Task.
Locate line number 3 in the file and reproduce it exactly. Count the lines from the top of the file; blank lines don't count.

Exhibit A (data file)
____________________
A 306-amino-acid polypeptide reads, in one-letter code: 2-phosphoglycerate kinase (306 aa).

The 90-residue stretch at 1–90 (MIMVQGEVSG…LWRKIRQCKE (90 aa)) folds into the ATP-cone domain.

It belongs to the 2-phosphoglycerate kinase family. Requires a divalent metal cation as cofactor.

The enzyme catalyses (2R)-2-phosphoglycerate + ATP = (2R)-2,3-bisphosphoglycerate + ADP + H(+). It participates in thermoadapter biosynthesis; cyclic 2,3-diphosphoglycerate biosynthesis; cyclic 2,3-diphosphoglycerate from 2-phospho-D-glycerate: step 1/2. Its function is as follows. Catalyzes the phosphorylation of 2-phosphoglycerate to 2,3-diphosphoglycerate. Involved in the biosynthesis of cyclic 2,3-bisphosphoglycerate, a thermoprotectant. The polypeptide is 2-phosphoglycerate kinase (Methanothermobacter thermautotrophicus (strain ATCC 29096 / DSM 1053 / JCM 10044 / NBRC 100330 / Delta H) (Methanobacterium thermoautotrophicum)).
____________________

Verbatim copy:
It belongs to the 2-phosphoglycerate kinase family. Requires a divalent metal cation as cofactor.